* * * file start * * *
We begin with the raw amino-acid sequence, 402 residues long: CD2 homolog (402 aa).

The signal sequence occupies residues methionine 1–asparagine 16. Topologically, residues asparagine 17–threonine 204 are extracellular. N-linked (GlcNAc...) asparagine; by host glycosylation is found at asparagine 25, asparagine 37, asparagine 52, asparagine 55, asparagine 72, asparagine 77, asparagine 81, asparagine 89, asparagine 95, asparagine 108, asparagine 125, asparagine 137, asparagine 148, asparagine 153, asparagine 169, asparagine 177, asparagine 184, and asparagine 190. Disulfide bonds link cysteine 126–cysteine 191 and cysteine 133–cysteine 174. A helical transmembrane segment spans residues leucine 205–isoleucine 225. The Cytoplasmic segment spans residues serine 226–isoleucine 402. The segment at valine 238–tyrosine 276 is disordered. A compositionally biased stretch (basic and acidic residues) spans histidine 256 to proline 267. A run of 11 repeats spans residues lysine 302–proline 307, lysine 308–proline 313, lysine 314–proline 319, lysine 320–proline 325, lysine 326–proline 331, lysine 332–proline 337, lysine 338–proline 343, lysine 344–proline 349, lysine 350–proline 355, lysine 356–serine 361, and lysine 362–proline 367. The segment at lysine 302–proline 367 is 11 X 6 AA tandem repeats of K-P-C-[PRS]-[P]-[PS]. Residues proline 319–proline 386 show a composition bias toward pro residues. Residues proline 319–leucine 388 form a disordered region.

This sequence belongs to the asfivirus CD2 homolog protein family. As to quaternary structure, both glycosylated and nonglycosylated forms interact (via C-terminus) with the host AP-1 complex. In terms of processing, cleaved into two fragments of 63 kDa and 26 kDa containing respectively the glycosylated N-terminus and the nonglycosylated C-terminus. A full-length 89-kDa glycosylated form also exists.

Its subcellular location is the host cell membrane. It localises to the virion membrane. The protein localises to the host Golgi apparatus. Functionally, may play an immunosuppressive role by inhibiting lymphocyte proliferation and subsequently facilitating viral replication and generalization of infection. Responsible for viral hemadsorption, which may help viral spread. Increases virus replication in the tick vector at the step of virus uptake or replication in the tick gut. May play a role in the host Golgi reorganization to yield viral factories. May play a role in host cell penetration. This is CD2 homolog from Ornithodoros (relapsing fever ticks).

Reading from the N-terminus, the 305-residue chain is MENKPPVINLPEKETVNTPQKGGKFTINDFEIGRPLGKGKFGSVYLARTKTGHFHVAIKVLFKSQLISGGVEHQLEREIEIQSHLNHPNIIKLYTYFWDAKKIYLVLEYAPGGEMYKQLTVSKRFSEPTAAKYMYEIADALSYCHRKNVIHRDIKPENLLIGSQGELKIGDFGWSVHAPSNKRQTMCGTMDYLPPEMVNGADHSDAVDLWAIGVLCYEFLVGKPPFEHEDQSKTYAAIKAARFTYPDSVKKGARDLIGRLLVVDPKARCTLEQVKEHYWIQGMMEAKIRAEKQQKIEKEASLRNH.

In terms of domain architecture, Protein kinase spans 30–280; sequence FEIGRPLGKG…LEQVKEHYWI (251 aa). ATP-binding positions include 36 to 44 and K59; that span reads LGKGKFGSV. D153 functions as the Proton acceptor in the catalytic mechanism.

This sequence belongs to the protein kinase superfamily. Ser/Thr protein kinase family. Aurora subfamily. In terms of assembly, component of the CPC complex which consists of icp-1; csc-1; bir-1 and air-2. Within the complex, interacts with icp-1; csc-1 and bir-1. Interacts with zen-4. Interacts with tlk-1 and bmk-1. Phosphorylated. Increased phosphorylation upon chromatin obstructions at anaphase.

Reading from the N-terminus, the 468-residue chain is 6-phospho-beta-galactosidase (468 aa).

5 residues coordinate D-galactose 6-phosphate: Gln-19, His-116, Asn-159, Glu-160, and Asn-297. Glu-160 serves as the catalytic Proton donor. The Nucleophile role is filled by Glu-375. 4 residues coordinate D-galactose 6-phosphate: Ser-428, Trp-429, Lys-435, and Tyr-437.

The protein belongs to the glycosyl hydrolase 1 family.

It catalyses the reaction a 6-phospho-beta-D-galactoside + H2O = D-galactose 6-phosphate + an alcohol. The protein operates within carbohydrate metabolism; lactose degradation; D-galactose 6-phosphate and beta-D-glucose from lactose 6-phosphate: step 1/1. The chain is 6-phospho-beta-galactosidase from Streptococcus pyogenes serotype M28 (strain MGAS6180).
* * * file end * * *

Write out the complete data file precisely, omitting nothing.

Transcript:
We begin with the raw amino-acid sequence, 402 residues long: CD2 homolog (402 aa).

The signal sequence occupies residues methionine 1–asparagine 16. Topologically, residues asparagine 17–threonine 204 are extracellular. N-linked (GlcNAc...) asparagine; by host glycosylation is found at asparagine 25, asparagine 37, asparagine 52, asparagine 55, asparagine 72, asparagine 77, asparagine 81, asparagine 89, asparagine 95, asparagine 108, asparagine 125, asparagine 137, asparagine 148, asparagine 153, asparagine 169, asparagine 177, asparagine 184, and asparagine 190. Disulfide bonds link cysteine 126–cysteine 191 and cysteine 133–cysteine 174. A helical transmembrane segment spans residues leucine 205–isoleucine 225. The Cytoplasmic segment spans residues serine 226–isoleucine 402. The segment at valine 238–tyrosine 276 is disordered. A compositionally biased stretch (basic and acidic residues) spans histidine 256 to proline 267. A run of 11 repeats spans residues lysine 302–proline 307, lysine 308–proline 313, lysine 314–proline 319, lysine 320–proline 325, lysine 326–proline 331, lysine 332–proline 337, lysine 338–proline 343, lysine 344–proline 349, lysine 350–proline 355, lysine 356–serine 361, and lysine 362–proline 367. The segment at lysine 302–proline 367 is 11 X 6 AA tandem repeats of K-P-C-[PRS]-[P]-[PS]. Residues proline 319–proline 386 show a composition bias toward pro residues. Residues proline 319–leucine 388 form a disordered region.

This sequence belongs to the asfivirus CD2 homolog protein family. As to quaternary structure, both glycosylated and nonglycosylated forms interact (via C-terminus) with the host AP-1 complex. In terms of processing, cleaved into two fragments of 63 kDa and 26 kDa containing respectively the glycosylated N-terminus and the nonglycosylated C-terminus. A full-length 89-kDa glycosylated form also exists.

Its subcellular location is the host cell membrane. It localises to the virion membrane. The protein localises to the host Golgi apparatus. Functionally, may play an immunosuppressive role by inhibiting lymphocyte proliferation and subsequently facilitating viral replication and generalization of infection. Responsible for viral hemadsorption, which may help viral spread. Increases virus replication in the tick vector at the step of virus uptake or replication in the tick gut. May play a role in the host Golgi reorganization to yield viral factories. May play a role in host cell penetration. This is CD2 homolog from Ornithodoros (relapsing fever ticks).

Reading from the N-terminus, the 305-residue chain is MENKPPVINLPEKETVNTPQKGGKFTINDFEIGRPLGKGKFGSVYLARTKTGHFHVAIKVLFKSQLISGGVEHQLEREIEIQSHLNHPNIIKLYTYFWDAKKIYLVLEYAPGGEMYKQLTVSKRFSEPTAAKYMYEIADALSYCHRKNVIHRDIKPENLLIGSQGELKIGDFGWSVHAPSNKRQTMCGTMDYLPPEMVNGADHSDAVDLWAIGVLCYEFLVGKPPFEHEDQSKTYAAIKAARFTYPDSVKKGARDLIGRLLVVDPKARCTLEQVKEHYWIQGMMEAKIRAEKQQKIEKEASLRNH.

In terms of domain architecture, Protein kinase spans 30–280; sequence FEIGRPLGKG…LEQVKEHYWI (251 aa). ATP-binding positions include 36 to 44 and K59; that span reads LGKGKFGSV. D153 functions as the Proton acceptor in the catalytic mechanism.

This sequence belongs to the protein kinase superfamily. Ser/Thr protein kinase family. Aurora subfamily. In terms of assembly, component of the CPC complex which consists of icp-1; csc-1; bir-1 and air-2. Within the complex, interacts with icp-1; csc-1 and bir-1. Interacts with zen-4. Interacts with tlk-1 and bmk-1. Phosphorylated. Increased phosphorylation upon chromatin obstructions at anaphase.

Reading from the N-terminus, the 468-residue chain is 6-phospho-beta-galactosidase (468 aa).

5 residues coordinate D-galactose 6-phosphate: Gln-19, His-116, Asn-159, Glu-160, and Asn-297. Glu-160 serves as the catalytic Proton donor. The Nucleophile role is filled by Glu-375. 4 residues coordinate D-galactose 6-phosphate: Ser-428, Trp-429, Lys-435, and Tyr-437.

The protein belongs to the glycosyl hydrolase 1 family.

It catalyses the reaction a 6-phospho-beta-D-galactoside + H2O = D-galactose 6-phosphate + an alcohol. The protein operates within carbohydrate metabolism; lactose degradation; D-galactose 6-phosphate and beta-D-glucose from lactose 6-phosphate: step 1/1. The chain is 6-phospho-beta-galactosidase from Streptococcus pyogenes serotype M28 (strain MGAS6180).